I suppose I could alleviate some of my guilt for dumping stuff on these charities by actually frequenting their thrift stores, and trying my best to find a true treasure. But chances are, I’d just pick something up that, in the end, would just find it’s way back to the dusty shelf to die a second hand death.

Anybody else have this weird donation guilt? Any thoughts of the what, where, and why of charity donation? Anybody else get so giddy with the sound of the charity bag and the thought that somebody will COME TO YOUR DOOR TO TAKE IT ALL AWAY you start tossing stuff with such fervor that your husband has to tell you to stop already because we actually DO need some of those things?

Allrighty. I guess it’s just me then.

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About Heather Oman

(Prose Board) lives in the south with her husband, her two kids, and her wiggly black lab. She is a licensed speech language pathologist, but spends most of her days trying to teach her own kids how to say please and thank you. She is a member of the Segullah Editorial Board, and is the founding member of the blog Mormon Mommy Wars.

12 thoughts on “Why yes I’m happy to donate, or HA HA, now it’s YOURS, suckers!”

  1. The only guilt I feel about dejunking is not being as ruthless as I should and not doing it nearly often enough. The only exception is when I have to donate something that's hardly been worn and I realize what a waste to have bought something no one used.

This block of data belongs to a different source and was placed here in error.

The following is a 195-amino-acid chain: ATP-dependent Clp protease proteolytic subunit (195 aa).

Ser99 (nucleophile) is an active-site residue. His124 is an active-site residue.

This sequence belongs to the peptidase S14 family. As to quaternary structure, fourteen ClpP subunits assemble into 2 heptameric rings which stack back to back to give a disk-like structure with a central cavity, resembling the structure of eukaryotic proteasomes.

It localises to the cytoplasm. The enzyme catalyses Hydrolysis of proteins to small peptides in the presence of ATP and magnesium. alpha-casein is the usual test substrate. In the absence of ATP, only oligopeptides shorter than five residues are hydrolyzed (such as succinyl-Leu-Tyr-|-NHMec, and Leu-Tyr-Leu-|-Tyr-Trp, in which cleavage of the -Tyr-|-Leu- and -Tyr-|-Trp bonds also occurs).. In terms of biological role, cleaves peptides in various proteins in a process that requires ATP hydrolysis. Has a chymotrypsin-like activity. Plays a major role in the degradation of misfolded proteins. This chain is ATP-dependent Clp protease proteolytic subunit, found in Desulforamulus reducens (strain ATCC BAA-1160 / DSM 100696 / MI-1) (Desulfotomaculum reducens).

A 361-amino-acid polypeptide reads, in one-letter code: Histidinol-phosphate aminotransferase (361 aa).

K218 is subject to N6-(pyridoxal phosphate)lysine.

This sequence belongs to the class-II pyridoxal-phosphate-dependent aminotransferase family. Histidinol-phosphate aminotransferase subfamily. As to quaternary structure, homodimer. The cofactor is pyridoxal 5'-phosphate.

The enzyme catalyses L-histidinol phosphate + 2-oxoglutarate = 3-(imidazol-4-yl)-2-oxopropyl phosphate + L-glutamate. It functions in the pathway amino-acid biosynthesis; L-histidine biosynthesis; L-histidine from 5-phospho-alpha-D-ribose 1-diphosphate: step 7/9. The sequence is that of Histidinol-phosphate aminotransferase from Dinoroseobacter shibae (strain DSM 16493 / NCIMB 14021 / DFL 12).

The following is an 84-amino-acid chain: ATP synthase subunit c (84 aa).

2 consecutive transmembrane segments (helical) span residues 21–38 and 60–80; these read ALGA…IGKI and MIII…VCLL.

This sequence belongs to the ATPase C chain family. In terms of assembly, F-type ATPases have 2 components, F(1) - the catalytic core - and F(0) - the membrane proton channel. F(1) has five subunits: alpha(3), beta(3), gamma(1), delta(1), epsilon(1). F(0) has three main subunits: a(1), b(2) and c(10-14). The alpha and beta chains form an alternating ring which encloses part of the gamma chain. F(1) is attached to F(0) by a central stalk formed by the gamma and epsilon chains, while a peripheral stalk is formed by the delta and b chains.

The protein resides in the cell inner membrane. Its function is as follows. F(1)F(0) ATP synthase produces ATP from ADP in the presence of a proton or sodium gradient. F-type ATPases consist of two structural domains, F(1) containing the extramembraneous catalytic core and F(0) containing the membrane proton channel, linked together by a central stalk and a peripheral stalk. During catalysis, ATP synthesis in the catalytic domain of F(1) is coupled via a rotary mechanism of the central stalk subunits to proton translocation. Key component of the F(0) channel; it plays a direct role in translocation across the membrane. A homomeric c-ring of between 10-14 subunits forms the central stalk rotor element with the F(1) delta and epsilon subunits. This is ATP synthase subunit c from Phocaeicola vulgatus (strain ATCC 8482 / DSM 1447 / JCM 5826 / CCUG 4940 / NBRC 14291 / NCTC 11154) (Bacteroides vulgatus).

I do, however, get grief when I try to give some of my husband's things away. I usually pile things up in the back of my car until I get a good load and I can't tell you how many times certain items mysteriously disappear. I think they've gone to DI but I often find them mysteriously reappear at his mother's house months later.

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  2. A lot of this stuff isn't intended for thrift stores. It is intended for recycling centers that pay for it by the truck load. The places that are stocking thrift stores won't take stuff that won't sell.

    Sometimes I wonder if it is always the same for profit company sending these envelopes out with different names on them. So, if they say they'll take it I give it to them, but not too often because I don't want to encourage them.